It’ll soon recover if your budgie only has one bout of watery feces. However, you may find the budgie continues to struggle with diarrhea, which suggests that it’s living in a near-constant state of anxiety.
Something has changed in your budgie’s life, which is upsetting its delicate digestive tract.
5/ Intestinal Parasites
Captive budgies can develop intestinal worms and similar complaints. Ascaris roundworms can be passed between budgies through the droppings.
Give your budgie regular worming treatments to keep its gut health in order. Intestinal worms can grow as large as 3-4 inches, which is almost half the size of an average budgie.
6/ Exposure to Toxins
Seminars in Avian and Exotic Pet Medicine warn that companion birds are more prone to ingesting or inhaling toxins than other animals. This is partly due to a budgie’s curious nature, with the danger magnified due to the fragility of the respiratory tract.
If your budgie has swallowed or inhaled a toxin – which could be wet paint, inappropriate human food, scented candles, bug spray, or non-stick cookware – diarrhea is likely.
Look out for the other warning signs of toxicity, which include changes in energy levels, vomiting, and a lack of coordination when walking or flying.
7/ Molting Feathers
Budgies molt every year, shedding existing feathers and replacing them with new, brighter feathers.
Occasionally, a budgie’s molt is accompanied by diarrhea, which is usually a warning sign of something else happening alongside the molt.
If this is your budgie’s first molt, diarrhea may occur due to stress. Budgies’ personalities change along with their plumage during molting, as they become less active, often less verbal, and can appear passive.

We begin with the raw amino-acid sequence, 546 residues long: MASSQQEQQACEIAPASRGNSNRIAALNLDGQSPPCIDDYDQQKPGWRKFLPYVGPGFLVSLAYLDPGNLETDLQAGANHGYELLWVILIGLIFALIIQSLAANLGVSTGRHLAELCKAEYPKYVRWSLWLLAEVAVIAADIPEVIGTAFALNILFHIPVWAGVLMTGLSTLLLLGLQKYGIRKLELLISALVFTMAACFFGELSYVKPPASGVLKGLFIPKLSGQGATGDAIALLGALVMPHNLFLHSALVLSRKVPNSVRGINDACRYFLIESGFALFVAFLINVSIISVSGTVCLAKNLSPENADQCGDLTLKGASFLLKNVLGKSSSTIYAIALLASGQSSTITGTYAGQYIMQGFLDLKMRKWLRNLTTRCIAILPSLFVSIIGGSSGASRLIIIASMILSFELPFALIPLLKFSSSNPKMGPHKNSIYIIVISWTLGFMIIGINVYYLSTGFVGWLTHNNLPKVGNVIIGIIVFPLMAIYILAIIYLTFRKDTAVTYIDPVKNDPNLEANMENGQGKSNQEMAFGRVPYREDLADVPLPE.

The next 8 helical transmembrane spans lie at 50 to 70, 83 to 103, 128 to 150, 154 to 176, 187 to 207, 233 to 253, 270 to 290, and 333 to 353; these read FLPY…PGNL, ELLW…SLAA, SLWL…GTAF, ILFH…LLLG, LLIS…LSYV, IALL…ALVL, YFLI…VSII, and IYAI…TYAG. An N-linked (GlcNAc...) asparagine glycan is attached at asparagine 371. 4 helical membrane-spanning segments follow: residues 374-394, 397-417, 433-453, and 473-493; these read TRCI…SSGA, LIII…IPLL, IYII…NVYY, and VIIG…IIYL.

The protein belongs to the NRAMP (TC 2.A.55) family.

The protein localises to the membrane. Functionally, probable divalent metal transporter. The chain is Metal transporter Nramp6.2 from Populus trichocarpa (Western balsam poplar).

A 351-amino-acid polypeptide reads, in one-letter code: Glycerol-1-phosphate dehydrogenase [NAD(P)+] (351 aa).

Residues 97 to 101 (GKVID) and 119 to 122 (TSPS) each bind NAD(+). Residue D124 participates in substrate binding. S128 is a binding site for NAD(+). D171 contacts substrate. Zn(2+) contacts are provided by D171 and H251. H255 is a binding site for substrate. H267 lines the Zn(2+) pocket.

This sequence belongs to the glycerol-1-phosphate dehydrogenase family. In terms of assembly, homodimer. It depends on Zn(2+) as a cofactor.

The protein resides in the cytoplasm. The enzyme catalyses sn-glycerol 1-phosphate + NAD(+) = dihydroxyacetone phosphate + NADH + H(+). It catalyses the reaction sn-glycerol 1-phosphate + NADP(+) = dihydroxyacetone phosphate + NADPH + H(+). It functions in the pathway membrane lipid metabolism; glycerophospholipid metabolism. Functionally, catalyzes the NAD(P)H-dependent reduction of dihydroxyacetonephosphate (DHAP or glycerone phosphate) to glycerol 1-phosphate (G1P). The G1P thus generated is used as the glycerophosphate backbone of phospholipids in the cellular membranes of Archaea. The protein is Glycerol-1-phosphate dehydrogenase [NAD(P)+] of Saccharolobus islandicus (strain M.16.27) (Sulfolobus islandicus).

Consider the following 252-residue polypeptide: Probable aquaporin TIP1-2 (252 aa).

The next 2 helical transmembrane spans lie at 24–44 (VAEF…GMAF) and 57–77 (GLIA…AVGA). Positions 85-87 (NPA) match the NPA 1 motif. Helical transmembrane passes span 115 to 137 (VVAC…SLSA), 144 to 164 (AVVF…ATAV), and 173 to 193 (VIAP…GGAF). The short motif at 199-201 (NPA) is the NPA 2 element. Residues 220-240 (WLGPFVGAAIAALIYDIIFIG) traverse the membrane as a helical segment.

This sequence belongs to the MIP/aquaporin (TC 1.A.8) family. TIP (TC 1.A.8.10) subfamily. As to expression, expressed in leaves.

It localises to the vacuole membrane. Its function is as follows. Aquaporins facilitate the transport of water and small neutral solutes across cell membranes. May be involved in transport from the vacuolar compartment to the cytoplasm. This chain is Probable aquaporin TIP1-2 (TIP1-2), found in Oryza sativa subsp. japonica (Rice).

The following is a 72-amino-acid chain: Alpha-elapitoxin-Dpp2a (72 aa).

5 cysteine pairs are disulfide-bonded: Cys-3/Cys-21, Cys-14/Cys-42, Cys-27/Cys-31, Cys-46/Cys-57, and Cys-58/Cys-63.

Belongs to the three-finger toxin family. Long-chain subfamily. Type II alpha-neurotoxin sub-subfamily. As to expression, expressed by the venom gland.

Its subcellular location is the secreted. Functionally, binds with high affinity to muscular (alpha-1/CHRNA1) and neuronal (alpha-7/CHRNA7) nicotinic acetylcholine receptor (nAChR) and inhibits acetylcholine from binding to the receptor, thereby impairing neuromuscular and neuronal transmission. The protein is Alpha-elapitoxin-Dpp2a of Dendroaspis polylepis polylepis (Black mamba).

Some budgies react to molting differently, becoming increasingly jumpy and skittish. If your budgie is already naturally nervous, a molt could magnify its anxiety.
Give your budgie space during the process, cleaning up feces and waiting for the molt to pass.
8/ Ill Health (Internal Organ Problems)
Budgies can get fungal or bacterial ailments, especially when sharing a cage. Many of these concerns list diarrhea among their symptoms, so further symptoms analysis will be necessary.
If you observe blood in your budgie’s diarrhea, this suggests that your budgie could have a disease of the kidneys, pancreas, or liver.
How To Stop Budgie Diarrhea
If you find diarrhea in your budgie’s cage, separate the bird with the digestive complaint from any cagemates. If the problem is contagious, you don’t want it to spread.
If several budgies have diarrhea, something is amiss with their communal food or water.
After the stomach has settled, ensure it’s warm. Aim for an ambient temperature of around 80OF. Next, replace the fluids the budgie likely lost during its stomach upset.
Mix two teaspoons of glucose (get this from a vet or pick up a glucose-centric artificial sweetener from the supermarket) with seven cups of water. Offer your bird a teaspoon of this solution several times a day. Also, a probiotic for your budgie will rebalance gut health.
Some people feed charcoal to budgies to shore up stomach complaints, which absorb additional liquid and solidify stools. Avian vets don’t recommend this approach, as while it’ll treat the symptoms of your budgie’s diarrhea, it ignores the cause.
Arguably the most crucial component of treating budgie diarrhea is learning what is causing the digestive upset and ensuring it doesn’t happen again. That means removing stress triggers, amending diet, or seeking veterinary advice and medication.
Diarrhea can be comparatively common in budgies, but that doesn’t mean it’s something to ignore.